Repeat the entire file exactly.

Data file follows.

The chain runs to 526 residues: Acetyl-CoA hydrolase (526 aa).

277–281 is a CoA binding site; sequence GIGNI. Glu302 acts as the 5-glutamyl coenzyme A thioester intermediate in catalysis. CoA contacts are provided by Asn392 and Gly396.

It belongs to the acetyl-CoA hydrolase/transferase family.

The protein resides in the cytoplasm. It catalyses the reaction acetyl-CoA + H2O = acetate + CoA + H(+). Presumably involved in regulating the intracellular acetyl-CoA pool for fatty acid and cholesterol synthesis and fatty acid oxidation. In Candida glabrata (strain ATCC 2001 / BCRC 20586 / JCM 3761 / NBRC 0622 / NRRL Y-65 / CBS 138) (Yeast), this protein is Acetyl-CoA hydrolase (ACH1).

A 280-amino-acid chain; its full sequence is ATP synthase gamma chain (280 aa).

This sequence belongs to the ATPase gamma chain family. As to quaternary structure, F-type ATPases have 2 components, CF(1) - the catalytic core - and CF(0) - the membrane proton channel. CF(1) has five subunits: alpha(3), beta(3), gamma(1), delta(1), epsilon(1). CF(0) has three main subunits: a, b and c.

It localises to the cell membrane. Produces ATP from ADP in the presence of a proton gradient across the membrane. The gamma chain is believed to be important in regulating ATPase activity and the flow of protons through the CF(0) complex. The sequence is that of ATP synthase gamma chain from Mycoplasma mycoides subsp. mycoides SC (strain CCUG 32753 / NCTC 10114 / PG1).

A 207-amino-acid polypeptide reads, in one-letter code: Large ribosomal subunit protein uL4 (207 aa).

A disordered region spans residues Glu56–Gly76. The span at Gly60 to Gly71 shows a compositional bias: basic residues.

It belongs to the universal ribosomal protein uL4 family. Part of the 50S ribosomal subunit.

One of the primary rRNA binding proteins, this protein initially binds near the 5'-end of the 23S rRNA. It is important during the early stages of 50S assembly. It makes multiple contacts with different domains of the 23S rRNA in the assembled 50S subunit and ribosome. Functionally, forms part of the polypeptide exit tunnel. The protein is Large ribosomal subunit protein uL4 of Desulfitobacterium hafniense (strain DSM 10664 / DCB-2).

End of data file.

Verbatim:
The chain runs to 526 residues: Acetyl-CoA hydrolase (526 aa).

277–281 is a CoA binding site; sequence GIGNI. Glu302 acts as the 5-glutamyl coenzyme A thioester intermediate in catalysis. CoA contacts are provided by Asn392 and Gly396.

It belongs to the acetyl-CoA hydrolase/transferase family.

The protein resides in the cytoplasm. It catalyses the reaction acetyl-CoA + H2O = acetate + CoA + H(+). Presumably involved in regulating the intracellular acetyl-CoA pool for fatty acid and cholesterol synthesis and fatty acid oxidation. In Candida glabrata (strain ATCC 2001 / BCRC 20586 / JCM 3761 / NBRC 0622 / NRRL Y-65 / CBS 138) (Yeast), this protein is Acetyl-CoA hydrolase (ACH1).

A 280-amino-acid chain; its full sequence is ATP synthase gamma chain (280 aa).

This sequence belongs to the ATPase gamma chain family. As to quaternary structure, F-type ATPases have 2 components, CF(1) - the catalytic core - and CF(0) - the membrane proton channel. CF(1) has five subunits: alpha(3), beta(3), gamma(1), delta(1), epsilon(1). CF(0) has three main subunits: a, b and c.

It localises to the cell membrane. Produces ATP from ADP in the presence of a proton gradient across the membrane. The gamma chain is believed to be important in regulating ATPase activity and the flow of protons through the CF(0) complex. The sequence is that of ATP synthase gamma chain from Mycoplasma mycoides subsp. mycoides SC (strain CCUG 32753 / NCTC 10114 / PG1).

A 207-amino-acid polypeptide reads, in one-letter code: Large ribosomal subunit protein uL4 (207 aa).

A disordered region spans residues Glu56–Gly76. The span at Gly60 to Gly71 shows a compositional bias: basic residues.

It belongs to the universal ribosomal protein uL4 family. Part of the 50S ribosomal subunit.

One of the primary rRNA binding proteins, this protein initially binds near the 5'-end of the 23S rRNA. It is important during the early stages of 50S assembly. It makes multiple contacts with different domains of the 23S rRNA in the assembled 50S subunit and ribosome. Functionally, forms part of the polypeptide exit tunnel. The protein is Large ribosomal subunit protein uL4 of Desulfitobacterium hafniense (strain DSM 10664 / DCB-2).